The SINGLE image that explains why the arrival of that new fridge you ordered is delayed by months
- Chinese port chaos causes massive delays in deliveries to Australian shores
- Shanghai’s zero-Covid policy causes queues in the ‘world’s busiest port’
- Ship delays spill over to impact cost of imports, inflation, interest rates
- Delays in cars, whitegoods, clothes expected to continue throughout 2022
Australians will have to exercise extreme patience for delivery of goods they’ve ordered as an image of shipping traffic off China demonstrates,
The plot map of idle shipping containers queued up in a Shanghai coastal ‘traffic jam’ reveals the extent of the situation, delaying an estimated 10 per cent of pending global deliveries.
The nation’s east coast port is the busiest in the world but China’s attempt at a zero-Covid policy has been blamed for the vast queue of ships stuck in the transit queue.
A stark image revealing the state of the world’s busiest port in China shows ships sitting it out in queues as China chases a zero-Covid policy, locking down 180million residents despite relatively low infection rates
The world’s busiest shipping port in Shanghai (pictured last year) is now bottlenecked with thousands of ships sitting idly as Australians face lengthy delivery delays ‘throughout 2022’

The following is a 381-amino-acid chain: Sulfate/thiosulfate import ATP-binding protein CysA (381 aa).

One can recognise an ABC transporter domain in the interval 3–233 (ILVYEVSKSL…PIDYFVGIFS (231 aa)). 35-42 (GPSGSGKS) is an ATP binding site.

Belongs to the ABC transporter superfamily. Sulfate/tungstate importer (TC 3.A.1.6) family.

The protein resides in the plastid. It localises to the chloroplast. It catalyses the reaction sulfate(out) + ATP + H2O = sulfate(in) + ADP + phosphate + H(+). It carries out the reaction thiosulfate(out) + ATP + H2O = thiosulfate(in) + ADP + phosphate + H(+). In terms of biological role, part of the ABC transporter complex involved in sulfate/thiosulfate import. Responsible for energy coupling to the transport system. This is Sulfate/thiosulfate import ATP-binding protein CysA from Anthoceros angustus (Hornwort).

The graphic shows thousands of ships clogged in the 60km-wide port area, which is accustomed to handling 2,000 ships a month and a colossal 40million shipping containers.
David Leaney, a supply chain expert at the Australian National University, predicted the backlog will cause delays for Australia throughout 2022.
‘It is impacting a lot of different items, if you’ve ordered whitegoods, furniture, clothes, you’re in for major delays,’ Mr Leaney told the Today Show on Saturday.
The trickle-down effect of the delays are likely to be higher import costs, inflation and interest rates.
Mr Leaney said the time delays depended on what item you have purchased.
‘In terms of delays, we are talking weeks to months … If you have ordered a larger item, or particularly something that has a microchip in it because they have separate supply chain issues – you are in for quite lengthy delays,’ Mr Leaney said.
Even if the Covid situation in China was to improve drastically tomorrow, buyers will still face more delays as the ‘traffic jam’ and delivery backlog takes time to clear.
‘I think we will see delays for the rest of 2022,’ Mr Leaney said.
News of the hold-ups came after car buyers faced similar waits for their products, with the average delay for new vehicle arrivals ballooning to 123 days.
Buyers of models such as the Kia Sorento, Toyota RAV4 and Volkswagen Tiguan are the worst affected, with the situation not expected to change for the rest of 2022.
Meanwhile, Chinese authorities continue to pursue the zero-Covid policy, with around 180million Chinese in lockdown, including 25million in Shanghai alone.
Brave Shanghainese have been videoed knocking down metal fences built to trap them in lockdown as an expert said their economy had tanked to a 30-year low.
Top supply chain expert David Leaney (pictured on the Today Show) said Aussies should expect to wait a year for a new car